William F. Buckley, Jr.[edit]

Since its launch, the magazine has been known to dedicate articles to the late William F. Buckley, Jr.. In the magazine's opening political mission statement, two of the magazine's founding editors, Paul Young and Brianne Corcoran, hinted at the publication's respect for—and allegiance to – William F. Buckley, Jr. as well as his conservative political ideology.[16]

They wrote:

See also[edit]

References[edit]

  1. ^ New Islander Media Inc.
  2. ^ The New Islander Masthead
  3. ^ "Webpicks". Communication Arts. February 10, 2010. 
  4. ^ "Translation of a Soviet Touchstone". The Harvard Crimson. October 16, 2009. 
  5. ^ "Webpicks". Communication Arts. February 10, 2010. 
  6. ^ "Haiti's Problems are Old News". The New Islander. January 14, 2010.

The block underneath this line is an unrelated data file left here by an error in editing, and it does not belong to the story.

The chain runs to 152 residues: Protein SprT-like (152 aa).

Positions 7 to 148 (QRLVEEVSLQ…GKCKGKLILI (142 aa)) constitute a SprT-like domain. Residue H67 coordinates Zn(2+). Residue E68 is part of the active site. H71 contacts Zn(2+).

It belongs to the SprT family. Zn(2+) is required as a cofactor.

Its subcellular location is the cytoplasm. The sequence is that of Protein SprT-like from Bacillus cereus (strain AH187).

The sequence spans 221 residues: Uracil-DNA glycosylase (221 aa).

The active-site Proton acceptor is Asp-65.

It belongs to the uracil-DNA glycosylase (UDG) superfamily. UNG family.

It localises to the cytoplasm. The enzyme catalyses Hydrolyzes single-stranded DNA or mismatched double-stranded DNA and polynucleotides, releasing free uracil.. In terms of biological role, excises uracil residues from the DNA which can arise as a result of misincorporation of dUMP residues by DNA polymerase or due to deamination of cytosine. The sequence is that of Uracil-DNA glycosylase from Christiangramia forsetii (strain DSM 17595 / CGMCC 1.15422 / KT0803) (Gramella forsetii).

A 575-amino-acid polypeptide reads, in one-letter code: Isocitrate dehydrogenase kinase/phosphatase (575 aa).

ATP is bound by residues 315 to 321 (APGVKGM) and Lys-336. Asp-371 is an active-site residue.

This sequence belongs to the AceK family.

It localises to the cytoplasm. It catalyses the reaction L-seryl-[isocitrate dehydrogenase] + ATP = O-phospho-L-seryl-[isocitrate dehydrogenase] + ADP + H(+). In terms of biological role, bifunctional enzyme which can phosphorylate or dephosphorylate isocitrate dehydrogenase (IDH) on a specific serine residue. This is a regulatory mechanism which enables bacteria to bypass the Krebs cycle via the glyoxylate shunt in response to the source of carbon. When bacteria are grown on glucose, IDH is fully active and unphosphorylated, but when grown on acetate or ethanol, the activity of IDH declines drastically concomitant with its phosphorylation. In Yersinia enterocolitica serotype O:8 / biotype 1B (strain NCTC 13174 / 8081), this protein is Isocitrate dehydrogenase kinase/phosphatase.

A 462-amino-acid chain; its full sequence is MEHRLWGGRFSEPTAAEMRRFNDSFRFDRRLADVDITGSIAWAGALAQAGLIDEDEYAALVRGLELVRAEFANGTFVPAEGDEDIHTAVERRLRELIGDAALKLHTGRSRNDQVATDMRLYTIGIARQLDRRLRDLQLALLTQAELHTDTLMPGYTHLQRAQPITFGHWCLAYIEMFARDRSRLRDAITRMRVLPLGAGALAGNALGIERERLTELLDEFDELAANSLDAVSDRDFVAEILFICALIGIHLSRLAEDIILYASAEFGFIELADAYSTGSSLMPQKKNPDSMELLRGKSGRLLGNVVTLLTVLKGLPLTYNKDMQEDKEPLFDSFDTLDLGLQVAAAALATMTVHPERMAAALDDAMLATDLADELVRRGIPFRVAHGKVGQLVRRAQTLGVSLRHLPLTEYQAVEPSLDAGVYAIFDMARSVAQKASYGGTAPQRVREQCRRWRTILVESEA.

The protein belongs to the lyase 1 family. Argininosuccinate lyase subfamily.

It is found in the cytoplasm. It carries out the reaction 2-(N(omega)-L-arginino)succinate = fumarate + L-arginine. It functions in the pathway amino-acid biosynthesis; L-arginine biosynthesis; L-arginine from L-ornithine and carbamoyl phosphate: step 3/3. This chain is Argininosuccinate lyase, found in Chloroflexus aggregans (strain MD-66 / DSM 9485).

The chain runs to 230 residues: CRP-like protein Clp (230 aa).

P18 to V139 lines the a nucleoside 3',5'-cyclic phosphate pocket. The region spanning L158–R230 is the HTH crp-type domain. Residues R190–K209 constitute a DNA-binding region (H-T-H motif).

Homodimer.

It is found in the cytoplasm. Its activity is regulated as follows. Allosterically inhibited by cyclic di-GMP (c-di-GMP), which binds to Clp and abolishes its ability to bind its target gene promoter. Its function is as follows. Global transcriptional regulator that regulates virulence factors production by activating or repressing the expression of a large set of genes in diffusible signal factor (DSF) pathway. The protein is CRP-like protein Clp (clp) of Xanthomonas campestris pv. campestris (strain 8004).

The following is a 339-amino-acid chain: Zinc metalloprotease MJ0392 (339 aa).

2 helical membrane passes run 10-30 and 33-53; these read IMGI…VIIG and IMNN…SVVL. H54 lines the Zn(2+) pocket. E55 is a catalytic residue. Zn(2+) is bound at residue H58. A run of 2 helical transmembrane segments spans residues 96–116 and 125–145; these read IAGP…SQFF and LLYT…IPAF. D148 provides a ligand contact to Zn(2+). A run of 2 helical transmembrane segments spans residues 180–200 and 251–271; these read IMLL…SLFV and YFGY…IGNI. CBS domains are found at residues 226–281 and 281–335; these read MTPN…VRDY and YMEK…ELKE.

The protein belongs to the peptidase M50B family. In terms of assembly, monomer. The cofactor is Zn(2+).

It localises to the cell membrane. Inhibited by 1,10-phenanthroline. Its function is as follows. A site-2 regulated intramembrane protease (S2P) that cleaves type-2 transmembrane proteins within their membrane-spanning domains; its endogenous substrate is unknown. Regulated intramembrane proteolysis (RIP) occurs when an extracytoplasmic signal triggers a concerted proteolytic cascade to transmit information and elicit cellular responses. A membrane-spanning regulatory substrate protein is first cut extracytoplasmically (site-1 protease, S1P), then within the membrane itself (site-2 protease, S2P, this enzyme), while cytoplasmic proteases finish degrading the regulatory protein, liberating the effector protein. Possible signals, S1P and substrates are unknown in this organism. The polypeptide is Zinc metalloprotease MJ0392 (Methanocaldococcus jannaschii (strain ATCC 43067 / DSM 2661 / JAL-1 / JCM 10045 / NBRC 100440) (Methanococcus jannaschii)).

7. ^ "Unveiling the Attack on the USS Liberty". The New Islander. January 8, 2010. 
  8. ^ "My Parents are Hispanic Immigrants". The New Islander. January 26, 2010. 
  9. ^ "The Human Element". The New Islander. January 5, 2010. 
  10. ^ "A Democratic/Muslim World". The New Islander. November 9, 2009. 
  11. ^ "Drunk". The New Islander. February 19, 2010. 
  12. ^ "Follow Me!". The New Islander. November 6, 2009. 
  13. ^ "Haiti's Problems are Old News". The New Islander. January 14, 2010. 
  14. ^ "A Dartmouth Commentary". The New Islander. November 1, 2009. 
  15. ^ The New Islander Audience
  16. ^ "Mission Statement". The New Islander. November 1, 2009. 

External links[edit]